The U.S. government has borrowed hundreds of billions of dollars since 2019 to fund health care and an array of stimulus and rescue programs during the COVID War.
Category: TRENDS ON THE U.S. ECONOMIC FRONT
Raphael Bostic, president of the Federal Reserve Bank of Atlanta, has amended his most recent financial disclosure report after revealing he had failed to list transactions that violated a Fed rule limiting trades ahead of the central bank’s rate-setting meetings.
The national average interest rate on a fixed-rate, 30-year mortgage nudged up to 6.92 percent on 13 October, climbing from 6.66 percent a week ago to its highest since April 2002, the Federal Home Loan Mortgage Corporation (Freddie Mac) announced.
Welcome to the global freak show. What a sick, deadly joke. Ben Bernanke, the clown boy who played Fed Head prior to, during and following the “Panic of ’08” (the economic collapse forecast by Gerald Celente who took out the domain name in November 2007) was awarded the Nobel Prize in Economics last week.
The average price of an airline ticket is 43 percent higher than a year ago and 0.8 percent more expensive than in August, but travelers are still taking to the skies in an ongoing post-COVID travel boom.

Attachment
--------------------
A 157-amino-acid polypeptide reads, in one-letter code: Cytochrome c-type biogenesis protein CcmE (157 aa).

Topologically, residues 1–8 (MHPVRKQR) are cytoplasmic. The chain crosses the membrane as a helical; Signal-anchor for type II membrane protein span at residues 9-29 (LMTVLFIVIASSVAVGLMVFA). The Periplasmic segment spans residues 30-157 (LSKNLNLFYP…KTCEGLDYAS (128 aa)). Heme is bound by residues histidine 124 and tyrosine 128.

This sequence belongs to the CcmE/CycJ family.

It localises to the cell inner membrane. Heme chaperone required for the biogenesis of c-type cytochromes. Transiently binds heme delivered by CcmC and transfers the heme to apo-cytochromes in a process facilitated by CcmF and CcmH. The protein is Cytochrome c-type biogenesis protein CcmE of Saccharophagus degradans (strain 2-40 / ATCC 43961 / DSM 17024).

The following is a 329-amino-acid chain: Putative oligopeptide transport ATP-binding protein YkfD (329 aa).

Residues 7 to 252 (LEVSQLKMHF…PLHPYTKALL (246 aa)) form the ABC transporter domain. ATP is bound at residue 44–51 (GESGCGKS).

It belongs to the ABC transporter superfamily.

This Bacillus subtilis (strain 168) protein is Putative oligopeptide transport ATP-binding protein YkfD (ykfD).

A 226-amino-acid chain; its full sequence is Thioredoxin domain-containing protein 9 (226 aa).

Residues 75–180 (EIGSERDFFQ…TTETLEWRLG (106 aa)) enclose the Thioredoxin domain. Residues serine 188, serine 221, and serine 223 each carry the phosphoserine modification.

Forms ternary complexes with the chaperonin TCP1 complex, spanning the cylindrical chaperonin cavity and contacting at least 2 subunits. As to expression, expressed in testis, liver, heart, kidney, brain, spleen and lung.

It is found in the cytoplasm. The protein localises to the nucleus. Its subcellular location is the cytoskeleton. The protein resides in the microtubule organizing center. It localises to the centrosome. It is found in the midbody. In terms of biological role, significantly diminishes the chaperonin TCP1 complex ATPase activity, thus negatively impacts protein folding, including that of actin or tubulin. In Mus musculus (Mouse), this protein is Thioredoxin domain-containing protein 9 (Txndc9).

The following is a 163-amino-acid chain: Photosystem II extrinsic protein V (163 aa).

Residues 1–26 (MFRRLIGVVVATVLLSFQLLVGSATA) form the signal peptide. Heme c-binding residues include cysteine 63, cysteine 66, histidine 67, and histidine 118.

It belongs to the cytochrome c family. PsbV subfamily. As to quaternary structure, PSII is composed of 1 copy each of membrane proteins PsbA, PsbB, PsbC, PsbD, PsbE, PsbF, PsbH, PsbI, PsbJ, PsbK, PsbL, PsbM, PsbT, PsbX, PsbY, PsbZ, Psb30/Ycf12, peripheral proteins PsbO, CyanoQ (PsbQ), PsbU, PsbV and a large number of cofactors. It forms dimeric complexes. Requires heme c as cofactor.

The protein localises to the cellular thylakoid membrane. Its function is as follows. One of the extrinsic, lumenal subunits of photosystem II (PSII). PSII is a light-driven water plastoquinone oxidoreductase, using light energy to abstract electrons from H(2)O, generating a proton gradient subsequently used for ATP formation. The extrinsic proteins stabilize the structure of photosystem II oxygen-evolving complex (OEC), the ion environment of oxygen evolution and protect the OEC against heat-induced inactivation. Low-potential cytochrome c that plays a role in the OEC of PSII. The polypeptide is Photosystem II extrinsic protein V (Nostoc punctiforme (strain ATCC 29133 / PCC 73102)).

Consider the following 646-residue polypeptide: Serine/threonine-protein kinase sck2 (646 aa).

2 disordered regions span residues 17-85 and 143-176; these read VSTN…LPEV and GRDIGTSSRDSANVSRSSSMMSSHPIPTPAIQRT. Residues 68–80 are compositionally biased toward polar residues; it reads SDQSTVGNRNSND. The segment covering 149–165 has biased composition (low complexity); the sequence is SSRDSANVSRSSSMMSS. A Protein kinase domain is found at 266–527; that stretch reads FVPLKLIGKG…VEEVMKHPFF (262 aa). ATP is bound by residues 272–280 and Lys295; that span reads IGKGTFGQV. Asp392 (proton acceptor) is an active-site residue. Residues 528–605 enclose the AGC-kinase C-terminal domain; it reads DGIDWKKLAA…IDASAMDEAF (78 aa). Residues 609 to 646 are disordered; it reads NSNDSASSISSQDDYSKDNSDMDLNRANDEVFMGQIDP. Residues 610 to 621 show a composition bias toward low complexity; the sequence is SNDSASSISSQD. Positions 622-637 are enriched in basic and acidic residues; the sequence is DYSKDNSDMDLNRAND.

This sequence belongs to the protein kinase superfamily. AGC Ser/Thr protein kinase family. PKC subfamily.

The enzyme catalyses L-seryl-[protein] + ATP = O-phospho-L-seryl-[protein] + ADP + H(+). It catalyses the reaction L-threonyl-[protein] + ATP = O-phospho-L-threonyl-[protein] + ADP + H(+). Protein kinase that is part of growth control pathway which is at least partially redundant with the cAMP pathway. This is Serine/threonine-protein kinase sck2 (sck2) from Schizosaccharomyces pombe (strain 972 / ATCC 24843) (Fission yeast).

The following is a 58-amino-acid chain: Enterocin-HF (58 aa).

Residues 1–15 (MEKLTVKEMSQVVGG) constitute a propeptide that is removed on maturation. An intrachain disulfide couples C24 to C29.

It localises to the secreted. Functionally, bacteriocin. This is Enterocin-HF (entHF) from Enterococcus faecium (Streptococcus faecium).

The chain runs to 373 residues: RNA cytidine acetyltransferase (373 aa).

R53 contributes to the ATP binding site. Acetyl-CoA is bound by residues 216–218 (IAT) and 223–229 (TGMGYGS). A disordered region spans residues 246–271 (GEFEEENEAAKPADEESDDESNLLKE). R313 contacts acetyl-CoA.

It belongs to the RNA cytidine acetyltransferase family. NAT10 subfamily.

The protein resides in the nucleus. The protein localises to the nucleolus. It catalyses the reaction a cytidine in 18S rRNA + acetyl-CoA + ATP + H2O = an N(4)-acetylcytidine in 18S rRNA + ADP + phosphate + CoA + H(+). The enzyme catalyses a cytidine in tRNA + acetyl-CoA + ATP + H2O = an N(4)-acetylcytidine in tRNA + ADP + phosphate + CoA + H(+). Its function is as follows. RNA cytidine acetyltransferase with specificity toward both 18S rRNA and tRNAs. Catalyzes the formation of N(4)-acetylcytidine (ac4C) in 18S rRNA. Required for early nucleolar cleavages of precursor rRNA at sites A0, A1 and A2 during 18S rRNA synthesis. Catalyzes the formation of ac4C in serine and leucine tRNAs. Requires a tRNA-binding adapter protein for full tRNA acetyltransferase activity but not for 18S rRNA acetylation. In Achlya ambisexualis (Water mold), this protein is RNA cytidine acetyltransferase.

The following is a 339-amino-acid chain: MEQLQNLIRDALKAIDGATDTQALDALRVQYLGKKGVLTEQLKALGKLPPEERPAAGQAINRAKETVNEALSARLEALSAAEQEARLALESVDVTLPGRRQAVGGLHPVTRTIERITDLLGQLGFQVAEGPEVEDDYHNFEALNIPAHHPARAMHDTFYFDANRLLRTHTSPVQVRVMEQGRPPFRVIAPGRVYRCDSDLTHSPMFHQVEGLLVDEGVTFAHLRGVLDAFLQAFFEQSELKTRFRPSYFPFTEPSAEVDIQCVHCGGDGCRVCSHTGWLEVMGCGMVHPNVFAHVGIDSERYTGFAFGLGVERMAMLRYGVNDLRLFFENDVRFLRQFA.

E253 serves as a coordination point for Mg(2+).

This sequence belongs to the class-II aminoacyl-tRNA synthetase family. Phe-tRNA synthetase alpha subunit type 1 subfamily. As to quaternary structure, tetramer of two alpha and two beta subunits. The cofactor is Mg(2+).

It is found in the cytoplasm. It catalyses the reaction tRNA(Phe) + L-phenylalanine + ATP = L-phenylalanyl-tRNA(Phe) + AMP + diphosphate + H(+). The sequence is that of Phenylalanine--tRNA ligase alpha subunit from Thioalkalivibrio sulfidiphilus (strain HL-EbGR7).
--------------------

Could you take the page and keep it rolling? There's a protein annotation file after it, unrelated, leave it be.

The prices suppliers charge factories for raw materials added 0.4 percent last month after falling in July and August, the U.S. labor department reported, a sign that inflation may still have more room to rise.
The dollar value of U.S. retail sales remained flat from August through September, according to revised figures from the commerce department that erased an initial estimate of 0.4-percent growth.
In September, U.S. core inflation—which excludes the cost of food and energy—rose 6.6 percent, year over year, the sharpest annual jump since August 1982, the U.S. labor department reported.
The U.S. dollar has gained 18 percent in value this year against six other major currencies, rising with the U.S. Federal Reserve’s interest rate. As a result, the buck is poised to record its biggest annual gain on record.
Six in ten Americans live from one paycheck to the next, slightly more than the 55 percent who reported a hand-to-mouth existence 12 months earlier, according to a new survey by LendingClub, an online loan company.